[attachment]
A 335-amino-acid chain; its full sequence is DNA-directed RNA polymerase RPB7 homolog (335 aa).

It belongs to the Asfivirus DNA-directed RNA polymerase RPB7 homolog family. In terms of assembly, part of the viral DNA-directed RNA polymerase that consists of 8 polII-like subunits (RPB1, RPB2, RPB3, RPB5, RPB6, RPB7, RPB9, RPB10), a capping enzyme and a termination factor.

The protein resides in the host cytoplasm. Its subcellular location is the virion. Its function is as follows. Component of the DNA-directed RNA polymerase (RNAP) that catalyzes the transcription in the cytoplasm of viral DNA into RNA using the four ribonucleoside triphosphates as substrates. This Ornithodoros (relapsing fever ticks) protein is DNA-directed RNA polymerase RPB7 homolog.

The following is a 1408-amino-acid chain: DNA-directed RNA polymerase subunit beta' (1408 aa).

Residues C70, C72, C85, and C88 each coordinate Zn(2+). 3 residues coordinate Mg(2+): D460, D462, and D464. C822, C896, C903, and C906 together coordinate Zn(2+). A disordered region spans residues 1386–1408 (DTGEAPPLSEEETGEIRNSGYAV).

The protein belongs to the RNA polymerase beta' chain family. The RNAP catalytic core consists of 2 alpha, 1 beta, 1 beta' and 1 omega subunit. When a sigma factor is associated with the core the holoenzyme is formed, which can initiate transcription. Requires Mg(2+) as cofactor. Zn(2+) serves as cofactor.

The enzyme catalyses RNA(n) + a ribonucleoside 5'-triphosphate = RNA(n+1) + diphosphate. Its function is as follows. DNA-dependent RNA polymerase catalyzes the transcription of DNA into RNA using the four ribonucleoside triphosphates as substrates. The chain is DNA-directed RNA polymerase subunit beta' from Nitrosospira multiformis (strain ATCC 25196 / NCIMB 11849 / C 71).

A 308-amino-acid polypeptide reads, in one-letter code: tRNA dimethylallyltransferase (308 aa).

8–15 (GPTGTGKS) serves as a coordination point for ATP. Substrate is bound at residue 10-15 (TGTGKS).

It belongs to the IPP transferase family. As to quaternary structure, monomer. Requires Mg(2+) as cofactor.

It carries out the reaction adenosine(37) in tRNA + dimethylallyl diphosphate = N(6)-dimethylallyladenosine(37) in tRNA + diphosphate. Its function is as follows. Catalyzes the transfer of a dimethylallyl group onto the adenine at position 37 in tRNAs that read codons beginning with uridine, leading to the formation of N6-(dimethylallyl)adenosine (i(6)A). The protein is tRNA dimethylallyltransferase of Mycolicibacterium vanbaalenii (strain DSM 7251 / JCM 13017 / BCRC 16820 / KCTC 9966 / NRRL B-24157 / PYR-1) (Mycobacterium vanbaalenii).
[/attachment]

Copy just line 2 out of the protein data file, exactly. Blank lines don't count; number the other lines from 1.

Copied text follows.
It belongs to the Asfivirus DNA-directed RNA polymerase RPB7 homolog family. In terms of assembly, part of the viral DNA-directed RNA polymerase that consists of 8 polII-like subunits (RPB1, RPB2, RPB3, RPB5, RPB6, RPB7, RPB9, RPB10), a capping enzyme and a termination factor.